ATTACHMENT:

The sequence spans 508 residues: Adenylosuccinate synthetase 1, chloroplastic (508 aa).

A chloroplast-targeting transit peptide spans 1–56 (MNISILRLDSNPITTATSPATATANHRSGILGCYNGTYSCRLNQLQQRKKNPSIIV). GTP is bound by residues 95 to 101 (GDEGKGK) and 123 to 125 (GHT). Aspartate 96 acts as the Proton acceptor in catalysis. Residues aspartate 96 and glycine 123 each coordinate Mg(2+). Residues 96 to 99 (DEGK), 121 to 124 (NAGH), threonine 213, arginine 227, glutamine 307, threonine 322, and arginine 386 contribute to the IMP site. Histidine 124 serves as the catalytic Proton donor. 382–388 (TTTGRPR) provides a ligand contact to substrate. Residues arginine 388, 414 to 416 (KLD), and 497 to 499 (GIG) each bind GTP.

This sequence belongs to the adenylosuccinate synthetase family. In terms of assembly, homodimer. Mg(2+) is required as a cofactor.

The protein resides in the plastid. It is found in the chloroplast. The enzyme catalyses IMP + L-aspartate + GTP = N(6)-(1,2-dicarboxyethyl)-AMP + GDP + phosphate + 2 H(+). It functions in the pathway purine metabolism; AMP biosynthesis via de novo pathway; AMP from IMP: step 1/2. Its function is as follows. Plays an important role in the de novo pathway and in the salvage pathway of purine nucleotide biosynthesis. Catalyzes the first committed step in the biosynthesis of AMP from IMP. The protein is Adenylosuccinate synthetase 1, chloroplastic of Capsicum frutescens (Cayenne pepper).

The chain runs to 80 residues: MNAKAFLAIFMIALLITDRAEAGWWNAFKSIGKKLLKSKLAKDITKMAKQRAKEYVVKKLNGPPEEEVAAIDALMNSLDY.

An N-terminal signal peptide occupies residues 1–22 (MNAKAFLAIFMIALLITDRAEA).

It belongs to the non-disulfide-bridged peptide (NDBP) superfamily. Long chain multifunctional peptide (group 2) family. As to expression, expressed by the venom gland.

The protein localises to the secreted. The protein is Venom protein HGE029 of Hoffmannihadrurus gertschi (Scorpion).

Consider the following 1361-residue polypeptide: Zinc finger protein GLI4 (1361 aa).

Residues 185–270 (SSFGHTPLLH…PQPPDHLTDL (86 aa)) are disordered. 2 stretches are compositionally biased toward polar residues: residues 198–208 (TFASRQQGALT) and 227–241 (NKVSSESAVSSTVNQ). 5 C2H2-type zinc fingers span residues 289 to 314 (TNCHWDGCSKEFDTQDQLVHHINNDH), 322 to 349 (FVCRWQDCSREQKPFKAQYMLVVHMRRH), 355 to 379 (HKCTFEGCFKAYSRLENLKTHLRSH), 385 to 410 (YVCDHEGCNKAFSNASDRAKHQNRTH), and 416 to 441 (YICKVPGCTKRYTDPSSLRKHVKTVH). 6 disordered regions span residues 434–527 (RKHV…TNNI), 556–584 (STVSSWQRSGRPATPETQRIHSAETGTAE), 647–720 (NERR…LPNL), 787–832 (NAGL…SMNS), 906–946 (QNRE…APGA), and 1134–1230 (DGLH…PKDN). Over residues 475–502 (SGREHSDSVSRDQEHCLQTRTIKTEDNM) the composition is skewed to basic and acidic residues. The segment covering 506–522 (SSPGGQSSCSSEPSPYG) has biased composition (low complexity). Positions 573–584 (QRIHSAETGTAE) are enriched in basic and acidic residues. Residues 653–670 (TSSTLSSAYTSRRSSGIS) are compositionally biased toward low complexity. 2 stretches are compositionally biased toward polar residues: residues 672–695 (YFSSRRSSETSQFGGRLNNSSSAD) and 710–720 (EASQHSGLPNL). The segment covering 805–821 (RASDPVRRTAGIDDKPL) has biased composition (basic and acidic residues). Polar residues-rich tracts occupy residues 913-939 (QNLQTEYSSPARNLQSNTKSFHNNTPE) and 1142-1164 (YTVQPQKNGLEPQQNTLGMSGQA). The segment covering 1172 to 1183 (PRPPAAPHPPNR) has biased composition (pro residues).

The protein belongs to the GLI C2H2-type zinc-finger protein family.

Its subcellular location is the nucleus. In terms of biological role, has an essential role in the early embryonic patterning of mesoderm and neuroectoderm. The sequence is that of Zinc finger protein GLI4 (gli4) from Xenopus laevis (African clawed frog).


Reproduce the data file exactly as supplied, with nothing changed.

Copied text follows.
The sequence spans 508 residues: Adenylosuccinate synthetase 1, chloroplastic (508 aa).

A chloroplast-targeting transit peptide spans 1–56 (MNISILRLDSNPITTATSPATATANHRSGILGCYNGTYSCRLNQLQQRKKNPSIIV). GTP is bound by residues 95 to 101 (GDEGKGK) and 123 to 125 (GHT). Aspartate 96 acts as the Proton acceptor in catalysis. Residues aspartate 96 and glycine 123 each coordinate Mg(2+). Residues 96 to 99 (DEGK), 121 to 124 (NAGH), threonine 213, arginine 227, glutamine 307, threonine 322, and arginine 386 contribute to the IMP site. Histidine 124 serves as the catalytic Proton donor. 382–388 (TTTGRPR) provides a ligand contact to substrate. Residues arginine 388, 414 to 416 (KLD), and 497 to 499 (GIG) each bind GTP.

This sequence belongs to the adenylosuccinate synthetase family. In terms of assembly, homodimer. Mg(2+) is required as a cofactor.

The protein resides in the plastid. It is found in the chloroplast. The enzyme catalyses IMP + L-aspartate + GTP = N(6)-(1,2-dicarboxyethyl)-AMP + GDP + phosphate + 2 H(+). It functions in the pathway purine metabolism; AMP biosynthesis via de novo pathway; AMP from IMP: step 1/2. Its function is as follows. Plays an important role in the de novo pathway and in the salvage pathway of purine nucleotide biosynthesis. Catalyzes the first committed step in the biosynthesis of AMP from IMP. The protein is Adenylosuccinate synthetase 1, chloroplastic of Capsicum frutescens (Cayenne pepper).

The chain runs to 80 residues: MNAKAFLAIFMIALLITDRAEAGWWNAFKSIGKKLLKSKLAKDITKMAKQRAKEYVVKKLNGPPEEEVAAIDALMNSLDY.

An N-terminal signal peptide occupies residues 1–22 (MNAKAFLAIFMIALLITDRAEA).

It belongs to the non-disulfide-bridged peptide (NDBP) superfamily. Long chain multifunctional peptide (group 2) family. As to expression, expressed by the venom gland.

The protein localises to the secreted. The protein is Venom protein HGE029 of Hoffmannihadrurus gertschi (Scorpion).

Consider the following 1361-residue polypeptide: Zinc finger protein GLI4 (1361 aa).

Residues 185–270 (SSFGHTPLLH…PQPPDHLTDL (86 aa)) are disordered. 2 stretches are compositionally biased toward polar residues: residues 198–208 (TFASRQQGALT) and 227–241 (NKVSSESAVSSTVNQ). 5 C2H2-type zinc fingers span residues 289 to 314 (TNCHWDGCSKEFDTQDQLVHHINNDH), 322 to 349 (FVCRWQDCSREQKPFKAQYMLVVHMRRH), 355 to 379 (HKCTFEGCFKAYSRLENLKTHLRSH), 385 to 410 (YVCDHEGCNKAFSNASDRAKHQNRTH), and 416 to 441 (YICKVPGCTKRYTDPSSLRKHVKTVH). 6 disordered regions span residues 434–527 (RKHV…TNNI), 556–584 (STVSSWQRSGRPATPETQRIHSAETGTAE), 647–720 (NERR…LPNL), 787–832 (NAGL…SMNS), 906–946 (QNRE…APGA), and 1134–1230 (DGLH…PKDN). Over residues 475–502 (SGREHSDSVSRDQEHCLQTRTIKTEDNM) the composition is skewed to basic and acidic residues. The segment covering 506–522 (SSPGGQSSCSSEPSPYG) has biased composition (low complexity). Positions 573–584 (QRIHSAETGTAE) are enriched in basic and acidic residues. Residues 653–670 (TSSTLSSAYTSRRSSGIS) are compositionally biased toward low complexity. 2 stretches are compositionally biased toward polar residues: residues 672–695 (YFSSRRSSETSQFGGRLNNSSSAD) and 710–720 (EASQHSGLPNL). The segment covering 805–821 (RASDPVRRTAGIDDKPL) has biased composition (basic and acidic residues). Polar residues-rich tracts occupy residues 913-939 (QNLQTEYSSPARNLQSNTKSFHNNTPE) and 1142-1164 (YTVQPQKNGLEPQQNTLGMSGQA). The segment covering 1172 to 1183 (PRPPAAPHPPNR) has biased composition (pro residues).

The protein belongs to the GLI C2H2-type zinc-finger protein family.

Its subcellular location is the nucleus. In terms of biological role, has an essential role in the early embryonic patterning of mesoderm and neuroectoderm. The sequence is that of Zinc finger protein GLI4 (gli4) from Xenopus laevis (African clawed frog).